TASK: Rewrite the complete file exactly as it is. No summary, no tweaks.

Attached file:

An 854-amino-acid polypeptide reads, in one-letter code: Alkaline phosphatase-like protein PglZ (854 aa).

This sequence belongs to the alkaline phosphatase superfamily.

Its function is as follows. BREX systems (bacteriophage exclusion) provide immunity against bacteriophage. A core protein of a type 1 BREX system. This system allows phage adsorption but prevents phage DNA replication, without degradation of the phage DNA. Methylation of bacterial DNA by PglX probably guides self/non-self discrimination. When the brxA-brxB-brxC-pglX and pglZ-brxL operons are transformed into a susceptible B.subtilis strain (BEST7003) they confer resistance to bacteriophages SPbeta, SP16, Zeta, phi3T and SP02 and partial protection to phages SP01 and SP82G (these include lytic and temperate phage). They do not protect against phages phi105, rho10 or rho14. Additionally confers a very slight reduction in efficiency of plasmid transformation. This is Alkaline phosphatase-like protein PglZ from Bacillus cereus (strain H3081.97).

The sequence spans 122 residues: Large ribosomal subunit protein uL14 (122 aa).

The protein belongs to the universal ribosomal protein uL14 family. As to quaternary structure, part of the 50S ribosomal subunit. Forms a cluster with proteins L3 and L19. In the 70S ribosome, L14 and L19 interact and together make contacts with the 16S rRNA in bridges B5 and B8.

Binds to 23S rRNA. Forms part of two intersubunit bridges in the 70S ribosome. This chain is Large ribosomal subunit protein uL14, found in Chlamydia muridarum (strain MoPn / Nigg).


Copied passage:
An 854-amino-acid polypeptide reads, in one-letter code: Alkaline phosphatase-like protein PglZ (854 aa).

This sequence belongs to the alkaline phosphatase superfamily.

Its function is as follows. BREX systems (bacteriophage exclusion) provide immunity against bacteriophage. A core protein of a type 1 BREX system. This system allows phage adsorption but prevents phage DNA replication, without degradation of the phage DNA. Methylation of bacterial DNA by PglX probably guides self/non-self discrimination. When the brxA-brxB-brxC-pglX and pglZ-brxL operons are transformed into a susceptible B.subtilis strain (BEST7003) they confer resistance to bacteriophages SPbeta, SP16, Zeta, phi3T and SP02 and partial protection to phages SP01 and SP82G (these include lytic and temperate phage). They do not protect against phages phi105, rho10 or rho14. Additionally confers a very slight reduction in efficiency of plasmid transformation. This is Alkaline phosphatase-like protein PglZ from Bacillus cereus (strain H3081.97).

The sequence spans 122 residues: Large ribosomal subunit protein uL14 (122 aa).

The protein belongs to the universal ribosomal protein uL14 family. As to quaternary structure, part of the 50S ribosomal subunit. Forms a cluster with proteins L3 and L19. In the 70S ribosome, L14 and L19 interact and together make contacts with the 16S rRNA in bridges B5 and B8.

Binds to 23S rRNA. Forms part of two intersubunit bridges in the 70S ribosome. This chain is Large ribosomal subunit protein uL14, found in Chlamydia muridarum (strain MoPn / Nigg).